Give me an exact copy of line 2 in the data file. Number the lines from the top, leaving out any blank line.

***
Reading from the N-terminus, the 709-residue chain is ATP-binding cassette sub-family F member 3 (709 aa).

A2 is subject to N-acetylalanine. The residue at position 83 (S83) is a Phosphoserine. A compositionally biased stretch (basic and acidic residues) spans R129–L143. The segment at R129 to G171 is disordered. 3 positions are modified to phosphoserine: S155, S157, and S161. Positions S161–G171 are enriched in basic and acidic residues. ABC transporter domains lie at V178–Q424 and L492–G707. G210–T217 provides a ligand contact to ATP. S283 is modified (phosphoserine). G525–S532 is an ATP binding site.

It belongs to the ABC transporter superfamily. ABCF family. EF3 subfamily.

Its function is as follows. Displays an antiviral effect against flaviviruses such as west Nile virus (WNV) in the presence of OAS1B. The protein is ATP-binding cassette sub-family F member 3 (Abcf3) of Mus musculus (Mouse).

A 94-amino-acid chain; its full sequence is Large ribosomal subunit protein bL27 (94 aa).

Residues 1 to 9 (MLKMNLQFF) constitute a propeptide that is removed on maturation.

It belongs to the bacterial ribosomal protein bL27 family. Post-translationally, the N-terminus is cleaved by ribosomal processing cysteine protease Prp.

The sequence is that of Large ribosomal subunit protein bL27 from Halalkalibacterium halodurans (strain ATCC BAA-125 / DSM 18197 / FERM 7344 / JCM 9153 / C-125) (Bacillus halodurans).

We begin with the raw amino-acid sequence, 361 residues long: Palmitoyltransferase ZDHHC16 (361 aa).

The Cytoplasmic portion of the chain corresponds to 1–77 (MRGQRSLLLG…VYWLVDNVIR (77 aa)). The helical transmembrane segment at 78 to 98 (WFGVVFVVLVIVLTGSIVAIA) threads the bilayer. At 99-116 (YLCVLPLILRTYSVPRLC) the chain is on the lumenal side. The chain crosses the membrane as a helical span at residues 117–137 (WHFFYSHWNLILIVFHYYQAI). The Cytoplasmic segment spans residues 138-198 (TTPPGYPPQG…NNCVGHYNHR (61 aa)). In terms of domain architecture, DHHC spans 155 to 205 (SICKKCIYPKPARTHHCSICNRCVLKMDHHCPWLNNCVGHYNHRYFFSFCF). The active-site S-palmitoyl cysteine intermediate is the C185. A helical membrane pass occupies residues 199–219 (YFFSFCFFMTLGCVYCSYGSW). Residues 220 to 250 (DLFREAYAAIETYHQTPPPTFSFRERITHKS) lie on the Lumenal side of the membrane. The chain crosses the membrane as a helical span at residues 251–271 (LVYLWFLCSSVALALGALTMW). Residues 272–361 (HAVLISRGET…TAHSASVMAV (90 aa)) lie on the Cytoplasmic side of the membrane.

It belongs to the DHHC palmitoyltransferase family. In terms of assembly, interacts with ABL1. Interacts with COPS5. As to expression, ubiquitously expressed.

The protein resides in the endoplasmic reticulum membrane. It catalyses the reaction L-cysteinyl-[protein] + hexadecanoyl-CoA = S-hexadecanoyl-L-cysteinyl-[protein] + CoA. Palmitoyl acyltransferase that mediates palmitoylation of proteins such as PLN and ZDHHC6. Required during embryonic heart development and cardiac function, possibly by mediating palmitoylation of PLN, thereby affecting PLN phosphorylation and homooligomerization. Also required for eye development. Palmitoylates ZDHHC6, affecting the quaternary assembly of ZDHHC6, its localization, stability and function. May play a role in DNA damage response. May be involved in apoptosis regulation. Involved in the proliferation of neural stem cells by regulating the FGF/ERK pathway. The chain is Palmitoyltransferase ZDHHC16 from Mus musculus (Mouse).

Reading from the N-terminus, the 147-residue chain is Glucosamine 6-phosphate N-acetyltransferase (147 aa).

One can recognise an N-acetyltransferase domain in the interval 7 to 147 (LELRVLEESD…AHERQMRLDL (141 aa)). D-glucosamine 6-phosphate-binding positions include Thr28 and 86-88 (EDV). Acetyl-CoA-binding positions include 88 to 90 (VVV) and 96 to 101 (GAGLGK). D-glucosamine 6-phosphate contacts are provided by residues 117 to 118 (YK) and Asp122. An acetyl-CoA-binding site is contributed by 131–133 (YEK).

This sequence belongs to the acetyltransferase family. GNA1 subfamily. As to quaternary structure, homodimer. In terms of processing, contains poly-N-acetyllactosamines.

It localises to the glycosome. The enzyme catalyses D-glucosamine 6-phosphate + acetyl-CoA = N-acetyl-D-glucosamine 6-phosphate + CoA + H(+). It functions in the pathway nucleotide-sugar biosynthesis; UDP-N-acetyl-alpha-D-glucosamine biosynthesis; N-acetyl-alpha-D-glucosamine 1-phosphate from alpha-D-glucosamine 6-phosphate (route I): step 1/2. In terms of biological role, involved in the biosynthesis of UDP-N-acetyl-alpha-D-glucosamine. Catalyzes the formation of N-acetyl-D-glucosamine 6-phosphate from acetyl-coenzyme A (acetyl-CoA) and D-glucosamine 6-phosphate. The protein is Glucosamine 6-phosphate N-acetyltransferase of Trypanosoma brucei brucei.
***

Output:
A2 is subject to N-acetylalanine. The residue at position 83 (S83) is a Phosphoserine. A compositionally biased stretch (basic and acidic residues) spans R129–L143. The segment at R129 to G171 is disordered. 3 positions are modified to phosphoserine: S155, S157, and S161. Positions S161–G171 are enriched in basic and acidic residues. ABC transporter domains lie at V178–Q424 and L492–G707. G210–T217 provides a ligand contact to ATP. S283 is modified (phosphoserine). G525–S532 is an ATP binding site.